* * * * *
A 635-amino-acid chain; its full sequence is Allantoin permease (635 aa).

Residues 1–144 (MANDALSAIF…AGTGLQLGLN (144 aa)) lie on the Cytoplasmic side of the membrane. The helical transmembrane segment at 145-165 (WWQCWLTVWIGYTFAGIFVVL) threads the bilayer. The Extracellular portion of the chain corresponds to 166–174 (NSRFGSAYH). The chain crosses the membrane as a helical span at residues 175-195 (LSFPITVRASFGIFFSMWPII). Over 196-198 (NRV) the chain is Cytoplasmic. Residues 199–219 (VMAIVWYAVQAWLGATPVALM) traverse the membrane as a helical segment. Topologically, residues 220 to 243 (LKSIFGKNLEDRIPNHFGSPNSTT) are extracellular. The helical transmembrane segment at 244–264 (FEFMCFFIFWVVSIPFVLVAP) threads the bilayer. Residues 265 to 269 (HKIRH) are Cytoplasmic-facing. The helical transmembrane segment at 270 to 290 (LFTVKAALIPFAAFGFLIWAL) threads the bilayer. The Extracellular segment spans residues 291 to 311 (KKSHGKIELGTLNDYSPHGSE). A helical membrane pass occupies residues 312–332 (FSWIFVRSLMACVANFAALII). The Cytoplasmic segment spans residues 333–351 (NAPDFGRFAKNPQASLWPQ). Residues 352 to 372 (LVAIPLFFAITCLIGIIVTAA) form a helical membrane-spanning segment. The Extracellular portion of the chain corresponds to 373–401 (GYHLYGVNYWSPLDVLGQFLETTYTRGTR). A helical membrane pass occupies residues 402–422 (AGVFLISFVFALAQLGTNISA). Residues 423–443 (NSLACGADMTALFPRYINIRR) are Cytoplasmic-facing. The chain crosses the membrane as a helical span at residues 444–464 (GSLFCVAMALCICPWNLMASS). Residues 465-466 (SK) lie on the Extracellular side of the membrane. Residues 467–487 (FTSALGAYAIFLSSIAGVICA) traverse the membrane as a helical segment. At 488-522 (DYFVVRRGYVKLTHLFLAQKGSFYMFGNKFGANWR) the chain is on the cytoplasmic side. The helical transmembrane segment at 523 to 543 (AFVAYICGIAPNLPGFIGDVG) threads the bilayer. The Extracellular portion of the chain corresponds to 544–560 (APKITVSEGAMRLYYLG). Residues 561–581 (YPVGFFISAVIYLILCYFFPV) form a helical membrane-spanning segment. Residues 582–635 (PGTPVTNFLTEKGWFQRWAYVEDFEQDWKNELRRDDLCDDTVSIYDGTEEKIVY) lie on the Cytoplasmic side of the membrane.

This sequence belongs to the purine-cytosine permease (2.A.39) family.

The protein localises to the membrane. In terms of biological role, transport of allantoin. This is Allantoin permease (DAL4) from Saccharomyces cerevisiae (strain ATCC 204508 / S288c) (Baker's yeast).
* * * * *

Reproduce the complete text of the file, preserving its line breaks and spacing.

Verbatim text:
A 635-amino-acid chain; its full sequence is Allantoin permease (635 aa).

Residues 1–144 (MANDALSAIF…AGTGLQLGLN (144 aa)) lie on the Cytoplasmic side of the membrane. The helical transmembrane segment at 145-165 (WWQCWLTVWIGYTFAGIFVVL) threads the bilayer. The Extracellular portion of the chain corresponds to 166–174 (NSRFGSAYH). The chain crosses the membrane as a helical span at residues 175-195 (LSFPITVRASFGIFFSMWPII). Over 196-198 (NRV) the chain is Cytoplasmic. Residues 199–219 (VMAIVWYAVQAWLGATPVALM) traverse the membrane as a helical segment. Topologically, residues 220 to 243 (LKSIFGKNLEDRIPNHFGSPNSTT) are extracellular. The helical transmembrane segment at 244–264 (FEFMCFFIFWVVSIPFVLVAP) threads the bilayer. Residues 265 to 269 (HKIRH) are Cytoplasmic-facing. The helical transmembrane segment at 270 to 290 (LFTVKAALIPFAAFGFLIWAL) threads the bilayer. The Extracellular segment spans residues 291 to 311 (KKSHGKIELGTLNDYSPHGSE). A helical membrane pass occupies residues 312–332 (FSWIFVRSLMACVANFAALII). The Cytoplasmic segment spans residues 333–351 (NAPDFGRFAKNPQASLWPQ). Residues 352 to 372 (LVAIPLFFAITCLIGIIVTAA) form a helical membrane-spanning segment. The Extracellular portion of the chain corresponds to 373–401 (GYHLYGVNYWSPLDVLGQFLETTYTRGTR). A helical membrane pass occupies residues 402–422 (AGVFLISFVFALAQLGTNISA). Residues 423–443 (NSLACGADMTALFPRYINIRR) are Cytoplasmic-facing. The chain crosses the membrane as a helical span at residues 444–464 (GSLFCVAMALCICPWNLMASS). Residues 465-466 (SK) lie on the Extracellular side of the membrane. Residues 467–487 (FTSALGAYAIFLSSIAGVICA) traverse the membrane as a helical segment. At 488-522 (DYFVVRRGYVKLTHLFLAQKGSFYMFGNKFGANWR) the chain is on the cytoplasmic side. The helical transmembrane segment at 523 to 543 (AFVAYICGIAPNLPGFIGDVG) threads the bilayer. The Extracellular portion of the chain corresponds to 544–560 (APKITVSEGAMRLYYLG). Residues 561–581 (YPVGFFISAVIYLILCYFFPV) form a helical membrane-spanning segment. Residues 582–635 (PGTPVTNFLTEKGWFQRWAYVEDFEQDWKNELRRDDLCDDTVSIYDGTEEKIVY) lie on the Cytoplasmic side of the membrane.

This sequence belongs to the purine-cytosine permease (2.A.39) family.

The protein localises to the membrane. In terms of biological role, transport of allantoin. This is Allantoin permease (DAL4) from Saccharomyces cerevisiae (strain ATCC 204508 / S288c) (Baker's yeast).